Print Friendly, PDF & Email

Insights Daily Current Affairs + PIB: 16 September 2019

Insights Daily Current Affairs + PIB: 16 September 2019

Table of contents:

GS Paper 2:

  1. Collegium of Supreme Court judges.
  2. Hindi to help unite the country.


GS Paper 3:

  1. Package to Boost Exports and Revive Housing Sector.
  2. How waived loans impact states?
  3. International Day for the Preservation of the Ozone Layer.
  4. Central Adverse List.


Facts for Prelims:

  1. Him Vijay exercise.
  2. UN Mission in support of the Hodeidah Agreement (UNMHA).
  3. Samudra Laksamana.
  4. Central Equipment Identity Register (CEIR).
  5. ‘Jaldoot’ Exhibition.



GS Paper 2:

Topics Covered:

  1. Appointment to various Constitutional posts, powers, functions and responsibilities of various Constitutional Bodies.
  2. Separation of powers between various organs dispute redressal mechanisms and institutions.


Collegium of Supreme Court judges


What to study?

For Prelims: Collegium system for the appointment of judges, selection and removal of SC judges, overview of NJAC.

For Mains: Issues with Collegium system and why was NJAC struck down? Need for urgent reforms.


Context: The recent controversy over the transfer of the Chief Justice of the Madras High Court, Justice Vijaya Kamlesh Tahilramani, to the Meghalaya High Court has once again brought to the fore a long-standing debate on the functioning of the ‘Collegium’ of judges.


What is the Collegium system?

The Collegium of judges does not figure in the Constitution. It is the Supreme Court’s invention.

Constitution says judges of the Supreme Court and High Courts are appointed by the President and speaks of a process of consultation.

Therefore, Collegium is a system under which judges are appointed by an institution comprising judges.

Collegium also recommends the transfer of Chief Justices and other judges


How did this come into being?

  1. First Judges Case’ (1981) ruled that the “consultation” with the CJI in the matter of appointments must be full and effective. However, the CJI’s opinion should have primacy.
  2. Second Judges Case (1993) introduced the Collegium system, holding that “consultation” really meant “concurrence”. It added that it was not the CJI’s individual opinion, but an institutional opinion formed in consultation with the two senior-most judges in the Supreme Court. 
  3. Third Judges Case (1998): SC on President’s reference expanded the Collegium to a five-member body, comprising the CJI and four of his senior-most colleagues.


Procedure followed by the Collegium:

  1. The President of India appoints the CJI and the other SC judges.
  2. For other judges of the top court, the proposal is initiated by the CJI.
  3. The CJI consults the rest of the Collegium members, as well as the senior-most judge of the court hailing from the High Court to which the recommended person belongs.
  4. The consultees must record their opinions in writing and it should form part of the file.
  5. The Collegium sends the recommendation to the Law Minister, who forwards it to the Prime Minister to advise the President.
  6. The Chief Justice of High Courts is appointed as per the policy of having Chief Justices from outside the respective States.
  7. The Collegium takes the call on the elevation.


Appointment of CJI for High Courts:

  1. High Court judges are recommended by a Collegium comprising the CJI and two senior-most judges.
  2. The proposal, however, is initiated by the Chief Justice of the High Court concerned in consultation with two senior-most colleagues.
  3. The recommendation is sent to the Chief Minister, who advises the Governor to send the proposal to the Union Law Minister.


Common criticism made against the Collegium system:

  1. Opaqueness and a lack of transparency.
  2. Scope for nepotism.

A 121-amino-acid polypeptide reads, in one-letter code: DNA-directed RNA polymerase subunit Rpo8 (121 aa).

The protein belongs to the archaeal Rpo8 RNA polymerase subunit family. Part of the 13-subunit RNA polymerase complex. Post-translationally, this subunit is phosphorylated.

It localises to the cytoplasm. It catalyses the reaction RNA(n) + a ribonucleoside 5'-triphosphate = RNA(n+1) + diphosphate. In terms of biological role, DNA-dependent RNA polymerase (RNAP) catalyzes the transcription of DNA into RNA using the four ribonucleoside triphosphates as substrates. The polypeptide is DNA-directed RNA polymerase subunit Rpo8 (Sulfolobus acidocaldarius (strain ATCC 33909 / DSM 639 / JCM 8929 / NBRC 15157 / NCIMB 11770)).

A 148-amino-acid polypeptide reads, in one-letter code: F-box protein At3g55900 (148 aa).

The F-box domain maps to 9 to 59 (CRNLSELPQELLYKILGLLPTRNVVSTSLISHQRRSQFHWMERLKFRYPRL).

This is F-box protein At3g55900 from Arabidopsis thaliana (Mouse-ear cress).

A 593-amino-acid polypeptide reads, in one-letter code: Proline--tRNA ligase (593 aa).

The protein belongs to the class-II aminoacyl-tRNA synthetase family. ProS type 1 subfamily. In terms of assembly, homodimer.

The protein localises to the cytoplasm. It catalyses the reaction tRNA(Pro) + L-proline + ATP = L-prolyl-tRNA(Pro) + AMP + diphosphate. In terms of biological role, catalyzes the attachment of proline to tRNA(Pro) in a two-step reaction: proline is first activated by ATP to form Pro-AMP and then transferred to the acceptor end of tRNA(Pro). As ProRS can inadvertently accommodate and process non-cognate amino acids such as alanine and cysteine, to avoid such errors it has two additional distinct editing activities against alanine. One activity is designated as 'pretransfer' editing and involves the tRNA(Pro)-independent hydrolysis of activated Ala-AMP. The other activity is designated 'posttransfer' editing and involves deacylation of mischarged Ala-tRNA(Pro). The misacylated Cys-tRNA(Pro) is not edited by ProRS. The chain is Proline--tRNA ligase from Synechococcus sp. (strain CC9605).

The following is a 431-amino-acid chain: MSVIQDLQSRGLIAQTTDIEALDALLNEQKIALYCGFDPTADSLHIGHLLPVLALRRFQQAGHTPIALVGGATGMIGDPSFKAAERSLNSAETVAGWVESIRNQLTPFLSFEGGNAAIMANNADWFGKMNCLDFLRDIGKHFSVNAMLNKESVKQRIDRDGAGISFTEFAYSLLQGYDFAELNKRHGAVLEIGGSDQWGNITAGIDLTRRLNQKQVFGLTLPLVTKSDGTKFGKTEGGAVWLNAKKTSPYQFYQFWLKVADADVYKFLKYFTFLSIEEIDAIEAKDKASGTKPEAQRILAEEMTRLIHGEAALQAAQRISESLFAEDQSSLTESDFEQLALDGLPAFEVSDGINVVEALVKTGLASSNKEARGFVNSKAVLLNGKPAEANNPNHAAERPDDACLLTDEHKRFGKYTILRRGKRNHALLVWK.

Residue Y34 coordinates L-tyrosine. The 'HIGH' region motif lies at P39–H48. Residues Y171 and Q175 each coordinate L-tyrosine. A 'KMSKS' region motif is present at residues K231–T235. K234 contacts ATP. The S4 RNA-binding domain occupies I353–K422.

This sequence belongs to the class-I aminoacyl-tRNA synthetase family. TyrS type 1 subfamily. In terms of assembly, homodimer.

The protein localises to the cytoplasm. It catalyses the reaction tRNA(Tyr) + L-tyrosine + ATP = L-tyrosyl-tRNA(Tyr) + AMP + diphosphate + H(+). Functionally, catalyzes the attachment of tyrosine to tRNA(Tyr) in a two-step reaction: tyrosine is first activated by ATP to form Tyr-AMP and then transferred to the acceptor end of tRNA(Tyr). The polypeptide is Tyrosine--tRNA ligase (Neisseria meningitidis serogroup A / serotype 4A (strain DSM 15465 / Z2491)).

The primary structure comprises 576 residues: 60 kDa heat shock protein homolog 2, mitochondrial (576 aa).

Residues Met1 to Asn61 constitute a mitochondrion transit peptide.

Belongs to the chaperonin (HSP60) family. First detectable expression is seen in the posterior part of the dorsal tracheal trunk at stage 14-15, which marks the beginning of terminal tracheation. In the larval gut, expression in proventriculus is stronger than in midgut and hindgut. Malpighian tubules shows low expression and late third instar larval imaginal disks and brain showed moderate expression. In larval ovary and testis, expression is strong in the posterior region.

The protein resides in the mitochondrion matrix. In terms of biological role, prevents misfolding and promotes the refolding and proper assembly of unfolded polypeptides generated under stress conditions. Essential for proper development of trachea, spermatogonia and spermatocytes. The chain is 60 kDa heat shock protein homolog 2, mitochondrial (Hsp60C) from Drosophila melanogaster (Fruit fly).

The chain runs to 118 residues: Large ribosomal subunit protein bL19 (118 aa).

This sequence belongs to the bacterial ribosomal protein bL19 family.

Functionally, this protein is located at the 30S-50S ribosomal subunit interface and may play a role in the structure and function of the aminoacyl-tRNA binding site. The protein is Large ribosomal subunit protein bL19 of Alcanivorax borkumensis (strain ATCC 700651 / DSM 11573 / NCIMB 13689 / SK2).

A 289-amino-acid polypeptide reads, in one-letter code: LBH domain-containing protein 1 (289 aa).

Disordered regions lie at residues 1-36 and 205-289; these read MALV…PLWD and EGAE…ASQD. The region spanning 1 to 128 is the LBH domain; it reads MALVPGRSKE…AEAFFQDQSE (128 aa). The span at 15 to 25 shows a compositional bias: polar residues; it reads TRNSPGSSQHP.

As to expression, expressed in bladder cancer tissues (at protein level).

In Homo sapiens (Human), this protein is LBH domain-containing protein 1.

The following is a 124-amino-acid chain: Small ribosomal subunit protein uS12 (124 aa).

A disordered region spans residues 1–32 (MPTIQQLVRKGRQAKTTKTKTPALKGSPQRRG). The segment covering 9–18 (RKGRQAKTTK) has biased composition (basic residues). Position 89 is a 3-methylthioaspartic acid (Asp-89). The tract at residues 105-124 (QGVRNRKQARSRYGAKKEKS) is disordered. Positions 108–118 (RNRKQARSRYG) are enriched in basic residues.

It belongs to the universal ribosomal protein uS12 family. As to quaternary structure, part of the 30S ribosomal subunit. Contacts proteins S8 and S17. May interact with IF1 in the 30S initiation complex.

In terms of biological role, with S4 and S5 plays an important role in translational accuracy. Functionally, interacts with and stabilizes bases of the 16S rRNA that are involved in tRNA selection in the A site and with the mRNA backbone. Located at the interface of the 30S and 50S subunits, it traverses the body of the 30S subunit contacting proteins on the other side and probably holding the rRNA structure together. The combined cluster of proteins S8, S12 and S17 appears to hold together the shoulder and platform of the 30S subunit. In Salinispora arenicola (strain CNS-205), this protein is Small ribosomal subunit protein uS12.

3. Embroilment in public controversies.
  4. Overlooks several talented junior judges and advocates.


Attempts to reform:

The attempt made to replace it by a ‘National Judicial Appointments Commission’ was struck down by the court in 2015 on the ground that it posed a threat to the independence of the judiciary.


Reforms needed:

  1. A transparent and participatory procedure, preferably by an independent broad-based constitutional body guaranteeing judicial primacy but not judicial exclusivity.
  2. It should ensure independence, reflect diversity, demonstrate professional competence and integrity.
  3. Instead of selecting the number of judges required against a certain number of vacancies, the collegium must provide a panel of possible names to the President to appointment in order of preference and other valid criteri

Sources: the Hindu.

Topics Covered:

  1. Functions and responsibilities of the Union and the States, issues and challenges pertaining to the federal structure, devolution of powers and finances up to local levels and challenges therein.


Hindi to help unite the country


What to study?

For Prelims: Constitutional provisions in this regard.

For Mains: Should Hindi be made the common language, need for, concerns and challenges ahead?


Context: During an event associated with the Hindi Divas, the Union Home Minister said that Hindi is the only language that can unify the country and the language needs to be promoted.


Why he said so?

  1. It is important to have a language of the whole country which should become the identity of India globally. Hindi can unite the country since it is the most spoken language.
  2. There is a huge influence of English on the citizens of India. Loss of languages due to foreign influence is a cultural issue. A language can survive only if the new generation feels proud in speaking it. Hence, Hindi should be promoted.


Why this may not be a good idea?

India is a country of unity in diversity and has never banked on one language for its existence.

  1. According to Census-2011, only 60% of total Hindi-speakers speak the native Hindi dialect. Only 26% have native Hindi as their mother tongue.
  2. The people of non-Hindi speaking states fear that the plan to promote Hindi might make them secondary citizens and undermine the country’s integrity.



According to Article-343, Hindi (in Devanagari script) is the official language of the Union.

Under Article-351, it is the duty of the Union to encourage the spread of the Hindi language so that it may serve as a medium of communication.